electrolessly plating copper on the portion of the third dielectric layer and the underlying portion of the at least one conductor trace so as to yield a multilayer structure on one side of the double-sided circuit structure.
17. A method as recited in claim 11 wherein the substrate is formed to include an etched conductor pattern on at least one of the surfaces thereof, wherein the first photodefinable resin is deposited over the etched conductor pattern and the first dielectric layer overlying the etched conductor pattern electrically insulates the etched conductor pattern from the conductor traces formed on the first dielectric layer.
Description
FIELD OF THE INVENTION

The present invention generally relates to double-sided circuit boards and their fabrication. More particularly, this invention relates to a method for forming side-to-side electrical connections through a double-sided circuit board, wherein the method promotes interconnection density, eliminates processing constraints and reduces processing complexity conventionally associated with the manufacture of double-sided circuit boards.

BACKGROUND OF THE INVENTION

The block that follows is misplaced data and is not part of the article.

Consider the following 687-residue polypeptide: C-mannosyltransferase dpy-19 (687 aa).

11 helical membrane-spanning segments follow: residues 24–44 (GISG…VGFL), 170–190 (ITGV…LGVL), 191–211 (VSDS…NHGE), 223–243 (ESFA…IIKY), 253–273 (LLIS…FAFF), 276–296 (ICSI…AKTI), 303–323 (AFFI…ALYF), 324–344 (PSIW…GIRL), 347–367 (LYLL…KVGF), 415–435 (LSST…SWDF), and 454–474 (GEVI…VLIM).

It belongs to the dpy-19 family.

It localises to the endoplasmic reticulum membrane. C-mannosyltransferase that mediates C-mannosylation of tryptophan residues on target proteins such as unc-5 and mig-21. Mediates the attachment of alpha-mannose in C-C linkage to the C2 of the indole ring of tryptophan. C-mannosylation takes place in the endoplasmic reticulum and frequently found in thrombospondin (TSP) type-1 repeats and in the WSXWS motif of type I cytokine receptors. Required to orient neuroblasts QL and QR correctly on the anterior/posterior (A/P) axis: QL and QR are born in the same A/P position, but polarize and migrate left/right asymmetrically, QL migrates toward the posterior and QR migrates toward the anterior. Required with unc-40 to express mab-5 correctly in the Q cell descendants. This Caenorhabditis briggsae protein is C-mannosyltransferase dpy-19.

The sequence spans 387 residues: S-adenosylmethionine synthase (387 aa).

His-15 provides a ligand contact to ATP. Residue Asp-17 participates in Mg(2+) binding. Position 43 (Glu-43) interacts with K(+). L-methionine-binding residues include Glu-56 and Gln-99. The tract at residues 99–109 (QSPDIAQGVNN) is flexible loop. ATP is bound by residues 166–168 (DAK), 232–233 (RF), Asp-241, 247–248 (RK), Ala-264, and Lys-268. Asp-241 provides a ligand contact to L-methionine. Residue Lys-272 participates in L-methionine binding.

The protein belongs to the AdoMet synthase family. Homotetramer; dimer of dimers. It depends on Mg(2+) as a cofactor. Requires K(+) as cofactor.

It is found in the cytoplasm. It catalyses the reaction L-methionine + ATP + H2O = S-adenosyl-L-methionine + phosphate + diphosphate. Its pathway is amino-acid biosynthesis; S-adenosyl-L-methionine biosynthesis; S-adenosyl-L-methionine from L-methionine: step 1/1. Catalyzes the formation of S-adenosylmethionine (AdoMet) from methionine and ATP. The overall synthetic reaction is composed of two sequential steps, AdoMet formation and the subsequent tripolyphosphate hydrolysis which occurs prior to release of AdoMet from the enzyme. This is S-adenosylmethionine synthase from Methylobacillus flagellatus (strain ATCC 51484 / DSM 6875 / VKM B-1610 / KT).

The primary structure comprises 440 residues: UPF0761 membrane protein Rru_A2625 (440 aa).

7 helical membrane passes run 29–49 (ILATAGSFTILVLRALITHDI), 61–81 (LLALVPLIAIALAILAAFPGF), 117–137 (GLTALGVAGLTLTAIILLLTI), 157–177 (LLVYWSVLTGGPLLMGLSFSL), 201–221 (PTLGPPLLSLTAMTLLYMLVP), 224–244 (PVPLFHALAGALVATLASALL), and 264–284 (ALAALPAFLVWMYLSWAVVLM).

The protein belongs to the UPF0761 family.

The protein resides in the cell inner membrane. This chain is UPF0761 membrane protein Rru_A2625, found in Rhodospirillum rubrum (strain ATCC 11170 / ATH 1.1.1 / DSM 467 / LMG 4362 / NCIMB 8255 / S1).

In the prior art, the interconnection density of double-sided circuits, such as laminated epoxy printed wiring boards (PWB) and printed circuit boards (PCB), has been limited by the plated through-holes (PTH) and polymer thick-film (PTF) inks required to electrically interconnect the circuitry on the opposite sides of the circuit structure. As used herein, a double-sided circuit board is a circuit board having conductor traces on opposite surfaces of the circuit board with electrical interconnection between the conductor traces at the opposite surfaces, and includes multi-layered boards (MLB) having electrical interconnections between at least two of its layers. Plated through-holes have been commonly used to form side-to-side connections of double-sided circuits, with PTF inks being employed where low interconnection densities are permitted. A plated through-hole is illustrated in FIG. 1, while a through-hole filled with a PTF ink is illustrated in FIGS. 2A and 2B. As shown in FIG. 1, a through-hole 12 is formed by drilling through a multi-layered board formed by two copper-clad laminates 10. The through-hole 12 is electroplated with copper to form a side-to-side interconnect 14 that electrically interconnects copper cladding 16 of the different layers of the multi-layered board. To ensure that the portion of the interconnect 14 within the through-hole 12 is sufficiently thick, the copper must be deposited at relatively low current densities over a relatively long period. As such, during the electroplating process, a copper layer 18 of appreciable thickness is also deposited on the exposed copper cladding 16, thereby increasing the effective thicknesses of conductor traces formed by the cladding 16.